The Optical Networking and Communication
Conference & Exhibition

Los Angeles Convention Center,
Los Angeles, California, USA

SC452 - FPGA Programming for Optical Subsystem Prototyping

Monday, 20 March
13:30 - 17:30

Short Course Level: Advanced Beginner

Instructor: Noriaki Kaneda1, Laurent Schmalen2; 1Nokia Bell Labs, USA, 2Nokia Bell Labs, Germany
 

Short Course Description:

The course is intended for the students and engineers who have background and experience in optical subsystems and optical testing but are beginners in the FPGA programming and FPGA prototyping of optical subsystems. The course is to give insights to participants on FPGA programming by going through materials that give near hands-on experience. Some of the topics covered in the course are as follows,  

1)     DSP processing blocks adapted for FPGAs
         a. Lower rate processing vs. time-stretched processing
         b. Implementation in FPGA – best use of resources
         c. Single-channel vs. OFDM coherent transceiver
         d. Direct vs. coherent detection

2)     Offline-processing vs. FPGA implementation vs. ASIC
         a. Cost / flexibility / power / time-to-market

3)     What can FPGAs currently do (types of resource blocks) ?
         a. DSP cores, logic cores
         b. ARM processors
         c. SERDES
         d. Next gen. FPGAs

4)     Synchronizing multiple FPGAs

5)     ADC and DAC options and interfacing/synchronizing with FPGAs.

6)     SD-FEC simulation (hot topic). FPGAs vs. GPUs for FEC simulation and error floor analysis.

7)     Noise generation for emulation of SD-FEC decoders and optical channels.

8)     Network processing functions and packet processing

Short Course Benefits:

This course should enable you to:

  • Identify key applications and approaches of FPGA prototyping in optical subsystems. 

  • Describe the key functionalities and capabilities of FPGAs for intended prototyping applications.

  • Describe the software and hardware architecture required to synchronize the multiple FPGAs and data converters (ADCs and DACs).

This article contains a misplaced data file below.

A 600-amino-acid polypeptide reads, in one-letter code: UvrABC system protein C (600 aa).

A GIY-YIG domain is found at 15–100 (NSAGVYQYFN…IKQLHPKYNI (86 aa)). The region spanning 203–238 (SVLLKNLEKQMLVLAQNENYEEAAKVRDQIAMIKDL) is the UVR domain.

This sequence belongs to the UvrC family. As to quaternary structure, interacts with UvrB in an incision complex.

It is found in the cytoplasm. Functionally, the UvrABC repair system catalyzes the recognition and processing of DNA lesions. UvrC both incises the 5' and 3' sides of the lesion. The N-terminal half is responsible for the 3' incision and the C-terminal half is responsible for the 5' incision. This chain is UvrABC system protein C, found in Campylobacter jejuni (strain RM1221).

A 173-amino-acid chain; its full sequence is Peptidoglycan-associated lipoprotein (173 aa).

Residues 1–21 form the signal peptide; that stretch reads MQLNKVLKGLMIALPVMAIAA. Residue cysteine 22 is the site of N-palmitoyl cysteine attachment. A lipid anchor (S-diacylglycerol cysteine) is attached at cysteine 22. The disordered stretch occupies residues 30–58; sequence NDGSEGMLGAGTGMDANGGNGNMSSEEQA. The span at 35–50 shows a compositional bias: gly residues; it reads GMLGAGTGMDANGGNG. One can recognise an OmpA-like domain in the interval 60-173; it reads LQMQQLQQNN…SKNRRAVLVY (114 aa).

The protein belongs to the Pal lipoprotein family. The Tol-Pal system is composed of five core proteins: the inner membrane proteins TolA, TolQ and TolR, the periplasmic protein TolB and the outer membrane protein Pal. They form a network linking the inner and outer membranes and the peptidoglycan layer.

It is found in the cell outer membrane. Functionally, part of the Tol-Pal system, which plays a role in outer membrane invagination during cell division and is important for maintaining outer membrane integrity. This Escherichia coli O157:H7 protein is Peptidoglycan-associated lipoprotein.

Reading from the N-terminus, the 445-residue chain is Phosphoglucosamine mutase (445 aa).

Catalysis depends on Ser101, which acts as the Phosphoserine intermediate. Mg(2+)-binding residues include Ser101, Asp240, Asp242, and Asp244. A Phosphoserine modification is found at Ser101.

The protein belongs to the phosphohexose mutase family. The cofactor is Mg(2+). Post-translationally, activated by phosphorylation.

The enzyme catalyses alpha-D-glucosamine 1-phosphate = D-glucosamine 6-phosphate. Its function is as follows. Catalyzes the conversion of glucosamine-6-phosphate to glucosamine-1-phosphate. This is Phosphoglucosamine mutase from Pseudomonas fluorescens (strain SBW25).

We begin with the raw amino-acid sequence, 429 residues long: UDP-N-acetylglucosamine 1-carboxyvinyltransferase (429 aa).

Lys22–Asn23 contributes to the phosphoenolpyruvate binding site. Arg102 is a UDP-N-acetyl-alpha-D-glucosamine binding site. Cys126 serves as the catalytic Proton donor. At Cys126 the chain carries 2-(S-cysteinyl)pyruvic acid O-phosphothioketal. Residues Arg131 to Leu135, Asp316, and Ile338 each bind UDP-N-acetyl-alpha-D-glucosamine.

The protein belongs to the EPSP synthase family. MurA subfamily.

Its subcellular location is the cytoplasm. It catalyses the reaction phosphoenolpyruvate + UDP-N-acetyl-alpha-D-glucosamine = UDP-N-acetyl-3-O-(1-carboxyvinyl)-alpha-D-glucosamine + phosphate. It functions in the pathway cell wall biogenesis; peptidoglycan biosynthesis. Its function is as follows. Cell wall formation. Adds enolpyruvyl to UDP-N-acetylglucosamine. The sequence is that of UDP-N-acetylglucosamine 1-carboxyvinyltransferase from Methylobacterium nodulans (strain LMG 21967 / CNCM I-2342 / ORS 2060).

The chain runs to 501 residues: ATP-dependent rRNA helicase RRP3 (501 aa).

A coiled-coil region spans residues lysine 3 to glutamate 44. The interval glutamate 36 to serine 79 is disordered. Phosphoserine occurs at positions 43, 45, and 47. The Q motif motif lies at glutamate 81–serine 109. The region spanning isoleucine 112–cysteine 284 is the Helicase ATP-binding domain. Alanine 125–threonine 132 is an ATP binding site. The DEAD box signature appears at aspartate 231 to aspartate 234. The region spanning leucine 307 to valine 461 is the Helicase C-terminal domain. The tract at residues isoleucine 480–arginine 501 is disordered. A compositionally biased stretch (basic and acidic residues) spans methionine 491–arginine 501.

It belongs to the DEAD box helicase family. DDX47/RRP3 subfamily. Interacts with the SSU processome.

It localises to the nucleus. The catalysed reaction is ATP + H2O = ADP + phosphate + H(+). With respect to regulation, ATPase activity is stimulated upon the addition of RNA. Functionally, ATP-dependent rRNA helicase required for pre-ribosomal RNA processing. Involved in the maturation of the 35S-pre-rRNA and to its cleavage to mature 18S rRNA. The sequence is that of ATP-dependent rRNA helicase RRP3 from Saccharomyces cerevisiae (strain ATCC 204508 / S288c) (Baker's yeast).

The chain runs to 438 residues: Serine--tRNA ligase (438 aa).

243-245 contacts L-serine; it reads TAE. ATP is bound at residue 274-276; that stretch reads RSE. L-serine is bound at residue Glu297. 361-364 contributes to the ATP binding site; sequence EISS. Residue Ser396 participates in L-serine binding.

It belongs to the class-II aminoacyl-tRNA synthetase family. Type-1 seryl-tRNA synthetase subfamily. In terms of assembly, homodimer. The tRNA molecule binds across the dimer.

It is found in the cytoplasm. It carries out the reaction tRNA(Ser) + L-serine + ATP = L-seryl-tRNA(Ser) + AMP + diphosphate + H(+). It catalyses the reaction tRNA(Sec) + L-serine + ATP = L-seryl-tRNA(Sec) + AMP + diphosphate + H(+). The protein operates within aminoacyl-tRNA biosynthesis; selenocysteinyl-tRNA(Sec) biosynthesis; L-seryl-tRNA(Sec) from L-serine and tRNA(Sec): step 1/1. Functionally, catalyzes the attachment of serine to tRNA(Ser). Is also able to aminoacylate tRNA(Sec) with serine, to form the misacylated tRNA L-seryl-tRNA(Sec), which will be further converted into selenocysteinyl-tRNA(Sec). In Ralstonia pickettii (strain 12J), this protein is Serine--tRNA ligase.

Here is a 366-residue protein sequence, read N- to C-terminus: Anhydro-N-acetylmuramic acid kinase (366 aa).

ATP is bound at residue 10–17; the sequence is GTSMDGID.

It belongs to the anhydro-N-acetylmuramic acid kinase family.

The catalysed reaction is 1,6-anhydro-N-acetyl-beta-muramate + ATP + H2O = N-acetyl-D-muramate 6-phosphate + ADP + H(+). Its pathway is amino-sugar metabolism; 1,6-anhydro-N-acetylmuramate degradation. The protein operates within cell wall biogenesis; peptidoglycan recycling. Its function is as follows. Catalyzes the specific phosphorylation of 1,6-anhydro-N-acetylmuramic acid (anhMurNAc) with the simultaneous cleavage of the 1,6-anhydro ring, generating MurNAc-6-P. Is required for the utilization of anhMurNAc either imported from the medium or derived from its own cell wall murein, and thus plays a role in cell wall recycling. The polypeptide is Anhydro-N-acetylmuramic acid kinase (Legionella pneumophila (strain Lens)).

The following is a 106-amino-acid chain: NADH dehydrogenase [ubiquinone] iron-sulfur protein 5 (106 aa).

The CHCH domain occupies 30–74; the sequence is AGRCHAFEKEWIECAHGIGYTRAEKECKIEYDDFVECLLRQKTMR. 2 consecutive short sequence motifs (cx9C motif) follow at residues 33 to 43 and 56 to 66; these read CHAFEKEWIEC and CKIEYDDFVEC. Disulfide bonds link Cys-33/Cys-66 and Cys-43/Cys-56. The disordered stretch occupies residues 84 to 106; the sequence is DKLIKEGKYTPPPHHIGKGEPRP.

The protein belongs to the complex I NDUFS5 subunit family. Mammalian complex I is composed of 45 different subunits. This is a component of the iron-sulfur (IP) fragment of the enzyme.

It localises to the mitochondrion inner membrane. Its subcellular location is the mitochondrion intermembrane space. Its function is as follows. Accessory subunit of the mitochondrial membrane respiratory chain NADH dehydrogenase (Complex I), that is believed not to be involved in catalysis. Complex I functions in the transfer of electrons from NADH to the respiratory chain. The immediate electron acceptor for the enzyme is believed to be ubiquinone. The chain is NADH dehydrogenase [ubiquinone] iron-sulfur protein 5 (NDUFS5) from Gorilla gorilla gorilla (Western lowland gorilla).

• Define the difference between concurrent and sequential systems in hardware description languages.

  • Define the workflow of FPGA projects for implementation ready bit files.

  • Design the architecture and write basic codes in hardware description languages to realize selective DSP functionalities.

  • Discuss the use of FPGAs and GPUs as simulation utilities for performing low error-rate Monte-Carlo simulations.

  • Compare various options for simulating SD-FEC codes and performing error floor analysis using FPGAs and GPUs.

Short Course Audience:

The course is intended for the students and engineers who have background and experience in optical subsystems and optical testing but a beginner in the FPGA programming and FPGA prototyping of optical subsystems. The course is intended to give insights to participants on FPGA programming by going through materials that give near hands-on experience. Most of the materials are related to FPGA prototyping of Digital Signal Processing (DSP) and also Forward Error Correction (FEC) algorithms used in coherent optical transceivers.  
 

Instructor Biography:

Noriaki  Kaneda is a distinguished member of technical staff and department head in Emerging Materials, Components and Devices laboratories in Nokia Bell Labs in Murray Hill, NJ USA. He joined Bell labs in 2000 after receiving his Ph.D from University of California, Los Angeles. His research topics include DSP algorithms for single-carrier and OFDM coherent detection and its real-time implementation. He has more than 50 publications in journal and conference papers and has received over 30 international patents in the field.

Laurent Schmalen is a member of technical staff and department head in the IP and Optical Networking laboratories in Nokia Bell Labs in Stuttgart, Germany. He joined Bell Labs in 2011 after receiving his Ph.D. from RWTH Aachen University in Aachen, Germany. His research topics include forward error correction algorithms and digital coded modulation schemes for high-speed optical communications. He has more than 100 publications in journal and conference papers, has co-authored 3 book chapters and holds 3 patents.
 

Sponsored by: